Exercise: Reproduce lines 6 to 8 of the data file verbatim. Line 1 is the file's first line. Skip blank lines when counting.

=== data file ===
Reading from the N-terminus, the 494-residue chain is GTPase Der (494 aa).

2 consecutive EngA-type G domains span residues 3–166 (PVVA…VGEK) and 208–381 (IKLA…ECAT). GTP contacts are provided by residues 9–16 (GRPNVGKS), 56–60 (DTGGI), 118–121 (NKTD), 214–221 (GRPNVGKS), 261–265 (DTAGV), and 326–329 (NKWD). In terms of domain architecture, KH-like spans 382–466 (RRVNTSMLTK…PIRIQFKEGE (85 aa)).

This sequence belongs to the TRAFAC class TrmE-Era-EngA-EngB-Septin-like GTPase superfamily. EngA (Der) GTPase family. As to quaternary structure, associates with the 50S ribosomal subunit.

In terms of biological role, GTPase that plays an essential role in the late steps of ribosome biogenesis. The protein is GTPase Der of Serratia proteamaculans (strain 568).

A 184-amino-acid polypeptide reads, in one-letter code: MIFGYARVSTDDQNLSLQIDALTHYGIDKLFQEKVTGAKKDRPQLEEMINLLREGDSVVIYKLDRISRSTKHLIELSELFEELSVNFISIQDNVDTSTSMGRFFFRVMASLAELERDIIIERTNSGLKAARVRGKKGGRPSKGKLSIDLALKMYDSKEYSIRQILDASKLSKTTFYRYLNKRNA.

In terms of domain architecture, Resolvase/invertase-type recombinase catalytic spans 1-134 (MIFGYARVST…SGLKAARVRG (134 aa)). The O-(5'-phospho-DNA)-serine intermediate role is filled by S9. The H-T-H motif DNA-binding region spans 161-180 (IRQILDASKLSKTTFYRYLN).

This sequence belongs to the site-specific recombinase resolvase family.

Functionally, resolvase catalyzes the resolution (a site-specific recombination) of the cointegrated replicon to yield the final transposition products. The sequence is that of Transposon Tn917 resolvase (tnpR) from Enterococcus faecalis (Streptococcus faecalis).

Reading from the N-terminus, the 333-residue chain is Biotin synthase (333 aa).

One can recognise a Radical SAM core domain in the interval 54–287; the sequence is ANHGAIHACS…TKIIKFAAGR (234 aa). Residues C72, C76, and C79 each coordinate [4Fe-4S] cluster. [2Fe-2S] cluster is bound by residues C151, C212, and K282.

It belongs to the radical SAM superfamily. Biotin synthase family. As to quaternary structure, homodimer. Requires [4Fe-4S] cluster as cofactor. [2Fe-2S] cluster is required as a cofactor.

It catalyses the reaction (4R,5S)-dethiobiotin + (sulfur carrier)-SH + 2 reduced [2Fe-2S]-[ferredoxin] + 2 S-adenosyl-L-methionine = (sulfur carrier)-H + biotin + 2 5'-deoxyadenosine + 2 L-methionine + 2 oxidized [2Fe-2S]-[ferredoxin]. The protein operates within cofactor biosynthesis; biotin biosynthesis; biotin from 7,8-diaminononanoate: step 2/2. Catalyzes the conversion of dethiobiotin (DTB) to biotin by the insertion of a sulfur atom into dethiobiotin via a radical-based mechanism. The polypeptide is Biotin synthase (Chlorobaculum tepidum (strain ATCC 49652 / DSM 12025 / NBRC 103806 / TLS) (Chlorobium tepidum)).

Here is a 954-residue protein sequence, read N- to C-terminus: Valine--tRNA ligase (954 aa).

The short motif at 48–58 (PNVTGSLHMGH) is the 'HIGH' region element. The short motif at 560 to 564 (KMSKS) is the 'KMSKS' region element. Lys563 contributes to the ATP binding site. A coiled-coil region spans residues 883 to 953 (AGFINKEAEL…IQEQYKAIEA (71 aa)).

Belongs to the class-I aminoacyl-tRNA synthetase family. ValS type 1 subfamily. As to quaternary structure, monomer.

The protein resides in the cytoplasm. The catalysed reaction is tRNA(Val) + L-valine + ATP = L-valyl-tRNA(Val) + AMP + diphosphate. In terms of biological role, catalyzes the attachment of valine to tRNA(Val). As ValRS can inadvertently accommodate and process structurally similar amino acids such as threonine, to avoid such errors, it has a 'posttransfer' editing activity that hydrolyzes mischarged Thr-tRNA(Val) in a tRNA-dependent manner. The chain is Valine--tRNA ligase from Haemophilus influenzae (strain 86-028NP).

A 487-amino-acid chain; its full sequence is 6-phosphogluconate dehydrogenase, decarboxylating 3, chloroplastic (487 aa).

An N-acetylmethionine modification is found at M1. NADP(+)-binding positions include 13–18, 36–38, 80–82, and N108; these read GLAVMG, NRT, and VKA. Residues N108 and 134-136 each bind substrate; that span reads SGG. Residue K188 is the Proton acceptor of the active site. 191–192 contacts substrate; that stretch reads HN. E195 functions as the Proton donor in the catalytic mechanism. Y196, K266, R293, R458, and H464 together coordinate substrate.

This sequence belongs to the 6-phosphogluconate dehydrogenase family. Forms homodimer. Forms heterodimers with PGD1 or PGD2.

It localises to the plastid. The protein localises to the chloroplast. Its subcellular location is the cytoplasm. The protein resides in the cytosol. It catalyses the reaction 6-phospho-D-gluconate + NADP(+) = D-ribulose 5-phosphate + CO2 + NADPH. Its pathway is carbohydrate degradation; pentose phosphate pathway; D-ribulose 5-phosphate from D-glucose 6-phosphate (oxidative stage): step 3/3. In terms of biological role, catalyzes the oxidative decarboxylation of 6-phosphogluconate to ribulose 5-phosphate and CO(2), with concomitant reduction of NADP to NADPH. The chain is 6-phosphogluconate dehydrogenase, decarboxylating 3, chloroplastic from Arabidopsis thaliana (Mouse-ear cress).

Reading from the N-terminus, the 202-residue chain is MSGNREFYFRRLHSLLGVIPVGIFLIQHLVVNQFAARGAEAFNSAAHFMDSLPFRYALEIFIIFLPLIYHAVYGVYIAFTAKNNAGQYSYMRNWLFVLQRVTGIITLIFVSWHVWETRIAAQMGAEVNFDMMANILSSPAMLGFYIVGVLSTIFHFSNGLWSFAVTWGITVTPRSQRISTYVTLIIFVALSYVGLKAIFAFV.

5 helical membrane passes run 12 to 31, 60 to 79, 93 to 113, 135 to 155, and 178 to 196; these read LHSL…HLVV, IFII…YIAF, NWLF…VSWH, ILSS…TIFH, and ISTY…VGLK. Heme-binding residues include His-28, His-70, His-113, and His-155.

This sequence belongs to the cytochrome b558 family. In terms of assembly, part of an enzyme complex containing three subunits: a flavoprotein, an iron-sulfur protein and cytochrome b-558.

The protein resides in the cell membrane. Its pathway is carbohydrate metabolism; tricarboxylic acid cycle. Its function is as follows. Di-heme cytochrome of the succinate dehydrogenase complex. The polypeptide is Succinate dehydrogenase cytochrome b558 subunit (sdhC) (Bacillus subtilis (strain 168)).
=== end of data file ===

In terms of domain architecture, Resolvase/invertase-type recombinase catalytic spans 1-134 (MIFGYARVST…SGLKAARVRG (134 aa)). The O-(5'-phospho-DNA)-serine intermediate role is filled by S9. The H-T-H motif DNA-binding region spans 161-180 (IRQILDASKLSKTTFYRYLN).

This sequence belongs to the site-specific recombinase resolvase family.

Functionally, resolvase catalyzes the resolution (a site-specific recombination) of the cointegrated replicon to yield the final transposition products. The sequence is that of Transposon Tn917 resolvase (tnpR) from Enterococcus faecalis (Streptococcus faecalis).